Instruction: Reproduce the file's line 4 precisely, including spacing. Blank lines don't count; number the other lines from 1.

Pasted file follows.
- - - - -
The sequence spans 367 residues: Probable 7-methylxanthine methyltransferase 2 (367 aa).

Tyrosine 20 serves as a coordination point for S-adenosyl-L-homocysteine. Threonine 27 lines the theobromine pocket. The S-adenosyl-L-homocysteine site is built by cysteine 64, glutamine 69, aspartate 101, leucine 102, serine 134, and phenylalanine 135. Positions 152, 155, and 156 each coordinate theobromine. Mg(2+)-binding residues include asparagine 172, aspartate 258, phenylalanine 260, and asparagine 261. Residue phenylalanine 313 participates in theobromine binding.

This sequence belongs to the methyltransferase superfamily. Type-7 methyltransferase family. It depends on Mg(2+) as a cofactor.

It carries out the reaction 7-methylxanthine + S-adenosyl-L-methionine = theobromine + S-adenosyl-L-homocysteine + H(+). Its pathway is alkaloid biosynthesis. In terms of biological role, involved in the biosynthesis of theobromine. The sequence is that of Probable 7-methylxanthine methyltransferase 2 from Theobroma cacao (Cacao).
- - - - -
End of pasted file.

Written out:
It carries out the reaction 7-methylxanthine + S-adenosyl-L-methionine = theobromine + S-adenosyl-L-homocysteine + H(+). Its pathway is alkaloid biosynthesis. In terms of biological role, involved in the biosynthesis of theobromine. The sequence is that of Probable 7-methylxanthine methyltransferase 2 from Theobroma cacao (Cacao).